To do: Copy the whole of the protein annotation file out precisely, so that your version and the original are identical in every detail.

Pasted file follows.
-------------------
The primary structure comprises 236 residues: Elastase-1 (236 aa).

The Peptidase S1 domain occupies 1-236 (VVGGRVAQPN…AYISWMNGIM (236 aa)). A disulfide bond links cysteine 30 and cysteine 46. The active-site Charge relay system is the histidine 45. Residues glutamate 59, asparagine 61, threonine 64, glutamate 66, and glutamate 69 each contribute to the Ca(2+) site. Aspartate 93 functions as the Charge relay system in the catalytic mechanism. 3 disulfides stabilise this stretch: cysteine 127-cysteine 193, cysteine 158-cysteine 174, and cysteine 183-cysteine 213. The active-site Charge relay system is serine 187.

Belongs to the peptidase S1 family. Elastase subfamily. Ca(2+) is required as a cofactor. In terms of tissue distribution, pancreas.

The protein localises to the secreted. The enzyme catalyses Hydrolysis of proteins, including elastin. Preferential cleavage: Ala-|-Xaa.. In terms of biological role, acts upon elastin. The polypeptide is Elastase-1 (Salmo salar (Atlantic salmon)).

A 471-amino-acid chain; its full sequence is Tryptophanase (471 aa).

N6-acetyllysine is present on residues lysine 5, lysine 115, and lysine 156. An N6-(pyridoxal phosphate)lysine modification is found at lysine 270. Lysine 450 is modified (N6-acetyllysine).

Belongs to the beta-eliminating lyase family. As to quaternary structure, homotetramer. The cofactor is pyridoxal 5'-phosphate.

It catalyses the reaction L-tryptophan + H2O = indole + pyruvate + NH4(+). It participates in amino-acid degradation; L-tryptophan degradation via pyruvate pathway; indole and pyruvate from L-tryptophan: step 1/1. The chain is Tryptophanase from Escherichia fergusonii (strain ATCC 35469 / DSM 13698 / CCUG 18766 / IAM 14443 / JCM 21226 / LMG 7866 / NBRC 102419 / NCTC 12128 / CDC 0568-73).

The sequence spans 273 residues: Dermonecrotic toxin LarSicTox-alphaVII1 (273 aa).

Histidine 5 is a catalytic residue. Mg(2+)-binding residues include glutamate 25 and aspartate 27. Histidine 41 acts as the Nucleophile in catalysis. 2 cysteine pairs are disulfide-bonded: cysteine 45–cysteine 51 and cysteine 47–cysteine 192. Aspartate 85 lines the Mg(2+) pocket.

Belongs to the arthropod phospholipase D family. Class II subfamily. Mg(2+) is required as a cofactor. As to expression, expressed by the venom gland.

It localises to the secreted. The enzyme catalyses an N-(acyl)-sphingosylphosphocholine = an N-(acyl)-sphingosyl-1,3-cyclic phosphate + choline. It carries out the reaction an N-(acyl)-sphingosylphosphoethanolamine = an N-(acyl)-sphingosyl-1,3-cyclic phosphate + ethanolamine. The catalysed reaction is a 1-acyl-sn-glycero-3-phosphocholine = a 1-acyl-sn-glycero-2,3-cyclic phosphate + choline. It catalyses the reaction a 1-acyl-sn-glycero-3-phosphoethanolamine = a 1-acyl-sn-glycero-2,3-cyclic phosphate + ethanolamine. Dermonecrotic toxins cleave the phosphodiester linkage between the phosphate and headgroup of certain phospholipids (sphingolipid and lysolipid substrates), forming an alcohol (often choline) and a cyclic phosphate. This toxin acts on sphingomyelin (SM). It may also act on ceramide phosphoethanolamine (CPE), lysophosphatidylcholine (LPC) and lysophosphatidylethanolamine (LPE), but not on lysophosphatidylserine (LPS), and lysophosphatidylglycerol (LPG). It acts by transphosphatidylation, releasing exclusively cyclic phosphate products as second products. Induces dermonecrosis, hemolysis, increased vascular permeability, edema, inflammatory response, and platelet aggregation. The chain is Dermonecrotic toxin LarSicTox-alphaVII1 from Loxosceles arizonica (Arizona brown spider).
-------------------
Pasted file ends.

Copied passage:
The primary structure comprises 236 residues: Elastase-1 (236 aa).

The Peptidase S1 domain occupies 1-236 (VVGGRVAQPN…AYISWMNGIM (236 aa)). A disulfide bond links cysteine 30 and cysteine 46. The active-site Charge relay system is the histidine 45. Residues glutamate 59, asparagine 61, threonine 64, glutamate 66, and glutamate 69 each contribute to the Ca(2+) site. Aspartate 93 functions as the Charge relay system in the catalytic mechanism. 3 disulfides stabilise this stretch: cysteine 127-cysteine 193, cysteine 158-cysteine 174, and cysteine 183-cysteine 213. The active-site Charge relay system is serine 187.

Belongs to the peptidase S1 family. Elastase subfamily. Ca(2+) is required as a cofactor. In terms of tissue distribution, pancreas.

The protein localises to the secreted. The enzyme catalyses Hydrolysis of proteins, including elastin. Preferential cleavage: Ala-|-Xaa.. In terms of biological role, acts upon elastin. The polypeptide is Elastase-1 (Salmo salar (Atlantic salmon)).

A 471-amino-acid chain; its full sequence is Tryptophanase (471 aa).

N6-acetyllysine is present on residues lysine 5, lysine 115, and lysine 156. An N6-(pyridoxal phosphate)lysine modification is found at lysine 270. Lysine 450 is modified (N6-acetyllysine).

Belongs to the beta-eliminating lyase family. As to quaternary structure, homotetramer. The cofactor is pyridoxal 5'-phosphate.

It catalyses the reaction L-tryptophan + H2O = indole + pyruvate + NH4(+). It participates in amino-acid degradation; L-tryptophan degradation via pyruvate pathway; indole and pyruvate from L-tryptophan: step 1/1. The chain is Tryptophanase from Escherichia fergusonii (strain ATCC 35469 / DSM 13698 / CCUG 18766 / IAM 14443 / JCM 21226 / LMG 7866 / NBRC 102419 / NCTC 12128 / CDC 0568-73).

The sequence spans 273 residues: Dermonecrotic toxin LarSicTox-alphaVII1 (273 aa).

Histidine 5 is a catalytic residue. Mg(2+)-binding residues include glutamate 25 and aspartate 27. Histidine 41 acts as the Nucleophile in catalysis. 2 cysteine pairs are disulfide-bonded: cysteine 45–cysteine 51 and cysteine 47–cysteine 192. Aspartate 85 lines the Mg(2+) pocket.

Belongs to the arthropod phospholipase D family. Class II subfamily. Mg(2+) is required as a cofactor. As to expression, expressed by the venom gland.

It localises to the secreted. The enzyme catalyses an N-(acyl)-sphingosylphosphocholine = an N-(acyl)-sphingosyl-1,3-cyclic phosphate + choline. It carries out the reaction an N-(acyl)-sphingosylphosphoethanolamine = an N-(acyl)-sphingosyl-1,3-cyclic phosphate + ethanolamine. The catalysed reaction is a 1-acyl-sn-glycero-3-phosphocholine = a 1-acyl-sn-glycero-2,3-cyclic phosphate + choline. It catalyses the reaction a 1-acyl-sn-glycero-3-phosphoethanolamine = a 1-acyl-sn-glycero-2,3-cyclic phosphate + ethanolamine. Dermonecrotic toxins cleave the phosphodiester linkage between the phosphate and headgroup of certain phospholipids (sphingolipid and lysolipid substrates), forming an alcohol (often choline) and a cyclic phosphate. This toxin acts on sphingomyelin (SM). It may also act on ceramide phosphoethanolamine (CPE), lysophosphatidylcholine (LPC) and lysophosphatidylethanolamine (LPE), but not on lysophosphatidylserine (LPS), and lysophosphatidylglycerol (LPG). It acts by transphosphatidylation, releasing exclusively cyclic phosphate products as second products. Induces dermonecrosis, hemolysis, increased vascular permeability, edema, inflammatory response, and platelet aggregation. The chain is Dermonecrotic toxin LarSicTox-alphaVII1 from Loxosceles arizonica (Arizona brown spider).